DCSIMG

Sect’s preacher spent 8 years at primary school

Alex Gear was invited by the headteacher of Kirktonholme Primary School in East Kilbride to become one of its chaplains. Picture: Andy Buchanan

Alex Gear was invited by the headteacher of Kirktonholme Primary School in East Kilbride to become one of its chaplains. Picture: Andy Buchanan

  • by CLAIRE GARDNER
 

AN INVESTIGATION is being carried out by education chiefs after it emerged a preacher from a creationist Christian sect had been helping at a primary school for more than eight years – apparently without teachers being aware of his fundamentalist views.

Alex Gear, from the Church of Christ, a US-based sect that does not believe in evolution and condemns gay relationships, was invited by the headteacher of Kirktonholme Primary School in East Kilbride to become one of its chaplains.

Mr Gear also ran a club at the school on Monday evenings and spoke to pupils about beliefs as part of their religious education lessons.

However, many parents at the 400-pupil school only realised their children were being exposed to the evangelical group’s agenda when pupils took home creationist books they had been handed at assembly on Monday.

Last night, South Lanarkshire Council said the school only became alerted to Mr Gear’s beliefs after the literature had been handed out.

They have now demanded that he sever all contact with the school as well his role as chaplain at Greenburn Primary School, a special-needs school, also in South Lanarkshire.

Officials said they were urgently reviewing “a number of practices” across all school areas.

The two creationist books, one called How Do You Know God is Real? and the other Exposing the Myth of Evolution, which denounce the theory of evolution and warn of a world without God, were handed out to pupils.

Both were written by American author Kyle Butt, whose other works include a book called Homosexuality – Sin or Cultural Bad Habit?

His books are printed by the Alabama-based Apologetics Press, which is closely affiliated to the Church of Christ.

In a letter to parents, which was sent out after the books were given to pupils, one of the headteachers, Alexandra MacKenzie, defended the decision.

She said: “Whilst I appreciate that not every family in our school are practising Christians, I was only too happy to accept this generous gift on your behalf. I hope you will all accept it in the spirit with which it was offered.”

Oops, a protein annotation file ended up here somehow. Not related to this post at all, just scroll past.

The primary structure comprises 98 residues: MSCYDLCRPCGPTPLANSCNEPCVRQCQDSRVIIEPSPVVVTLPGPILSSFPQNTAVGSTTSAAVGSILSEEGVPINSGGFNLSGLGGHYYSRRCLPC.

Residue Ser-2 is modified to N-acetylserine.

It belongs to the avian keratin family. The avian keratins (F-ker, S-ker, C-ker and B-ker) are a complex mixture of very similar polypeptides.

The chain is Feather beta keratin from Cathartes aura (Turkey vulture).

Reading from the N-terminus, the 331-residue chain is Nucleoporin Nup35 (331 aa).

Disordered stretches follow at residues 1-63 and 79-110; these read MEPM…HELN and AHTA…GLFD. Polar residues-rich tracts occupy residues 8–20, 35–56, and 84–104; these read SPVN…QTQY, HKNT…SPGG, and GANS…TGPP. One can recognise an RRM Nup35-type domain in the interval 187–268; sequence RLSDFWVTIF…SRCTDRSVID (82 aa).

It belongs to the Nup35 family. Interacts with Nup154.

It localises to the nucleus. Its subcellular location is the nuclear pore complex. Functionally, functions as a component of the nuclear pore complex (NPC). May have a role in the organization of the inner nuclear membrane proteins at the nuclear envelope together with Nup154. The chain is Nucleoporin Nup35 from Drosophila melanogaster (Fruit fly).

Some parents have made official complaints to South Lanarkshire Council about the books, while others have threatened to withdraw their children in protest.

The school’s parent council is meeting teachers next week to discuss the issue.

The Church of Christ, based in Alabama, believes the Bible predicts the future and is 100 per cent accurate.

It has called Scotland “a field ripe for harvest”.

Last night, a spokeswoman for South Lanarkshire Council said: “Earlier this week, pupils at Kirktonholme Primary School received two books which had been donated by the West Mains Church of Christ.

“The theories explored in these books do not feature in mainstream teaching and it was not appropriate for them to be given to pupils in this way.”

The spokeswoman went on: “The council is carrying out a full investigation into how this came about. This will inform any further action, including a review of the guidance received by headteachers.

“In addition, it has been agreed that the chaplain will now withdraw from the chaplaincy team, and neither he nor the [Church of Christ] workers will have any further input into Kirktonholme Primary School. “This brings to an end the association between the school and the church. All parents have been made aware of this.”

However, Mr Gear said last night he was “astonished” at the claims by staff at the primary school that they had no idea about his anti-evolutionary stance.

“I’ve been working in that school for eight years,” he said. “They’ve always known I’m a Christian and that I’m anti-evolution.

“I think they are just trying to protect themselves. I’m not trying to indoctrinate people.”

Mr Gear added: “I thought we were supposed to be a tolerant society.”

Kevin Turbeville, youth minister at the Church of Christ, in Rogersville, Alabama, said that Mr Gear had visited his church about “three times in three years”.

He defended Mr Gear’s actions, saying “If it is unlawful, then he shouldn’t have done it – but if this is a bunch of parents having their feelings hurt, then let’s see how they like the public ridiculing their belief systems.”

Asked whether it was fair for Mr Gear to have described the area as “fertile ground”, he said: “Sure. The fertile ground comes from Alex and his relationship with the school and kids and parents. He is a good man and has cultivated fertile ground.”

 
 
 

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